Microsoft courting Facebook for Windows Phone says insider

Microsoft is considering courting Facebook to use Windows Phone as the basis of the oft-rumored Facebook Phone, according to insider whispers, using the fact that it isn't Google as a key selling point. Although recent leaks have suggested Facebook intends to use a significantly reworked version of Android as the basis for its own-brand handset, Business Insider's source claims Microsoft believes development is not yet so far advanced as to prevent it from scooping the social site's business with a well-played Windows Phone push.

According to the source, Microsoft intends to play up the simple fact that it's not Google as a key reason why Facebook should opt for Windows Phone not Android. While on the face of it that may seem childish, the fact that Google has a rival social network – in the shape of Google+ – whereas Microsoft has generally sat out of the social scene could play in its favor.

Meanwhile, Microsoft is also tipped to be emphasizing heavily its track record in building devices and its existing OEM relationships, as well as Windows Phone's existing distribution channels. That's also one of the reasons Facebook's rumored first attempt at a social phone failed, because Zuckerberg & Co. underestimated quite how difficult piecing all the elements together could be. Rumors last month suggested Facebook was working with HTC – which makes both Windows Phone and Android devices – on a device for release in Q3 2012.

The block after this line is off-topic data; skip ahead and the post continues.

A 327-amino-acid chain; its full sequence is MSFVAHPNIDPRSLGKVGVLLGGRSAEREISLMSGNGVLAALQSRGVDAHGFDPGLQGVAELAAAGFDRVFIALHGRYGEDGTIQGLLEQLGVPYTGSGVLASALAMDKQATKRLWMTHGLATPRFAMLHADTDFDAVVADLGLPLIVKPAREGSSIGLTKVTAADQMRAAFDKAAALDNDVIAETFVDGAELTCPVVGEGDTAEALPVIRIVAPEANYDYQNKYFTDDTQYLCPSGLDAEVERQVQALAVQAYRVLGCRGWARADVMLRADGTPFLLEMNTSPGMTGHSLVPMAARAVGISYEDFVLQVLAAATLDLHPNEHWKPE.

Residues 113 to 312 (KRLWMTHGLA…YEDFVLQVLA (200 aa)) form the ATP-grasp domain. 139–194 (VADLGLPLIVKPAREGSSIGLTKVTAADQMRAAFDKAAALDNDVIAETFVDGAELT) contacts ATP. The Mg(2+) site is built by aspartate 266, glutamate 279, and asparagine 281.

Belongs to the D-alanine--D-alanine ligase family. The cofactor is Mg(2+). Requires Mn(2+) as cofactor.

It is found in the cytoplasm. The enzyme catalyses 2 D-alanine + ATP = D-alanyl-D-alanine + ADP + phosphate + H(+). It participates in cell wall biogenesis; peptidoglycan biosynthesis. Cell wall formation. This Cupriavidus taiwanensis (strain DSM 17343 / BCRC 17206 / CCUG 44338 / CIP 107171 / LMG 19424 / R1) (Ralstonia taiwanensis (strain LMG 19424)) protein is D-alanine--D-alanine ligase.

For Microsoft, it would be a big name using its smartphone OS – though it would be heavily rebranded and skinned, it's suggested, such as "The Facebook Phone, powered by Windows" – and a shortcut into a system that could enable NFC mobile payments. Neither Microsoft nor Facebook would comment on the rumors, and with only one source it's worth being skeptical still.

Exactly when this power play might happen is unclear; the insider says Microsoft is content to hang around until Facebook "gets serious" about mobile. With an IPO fast approaching, and Facebook struggling to monetize its mobile users, that time could arrive sooner rather than later.

[via WPCentral]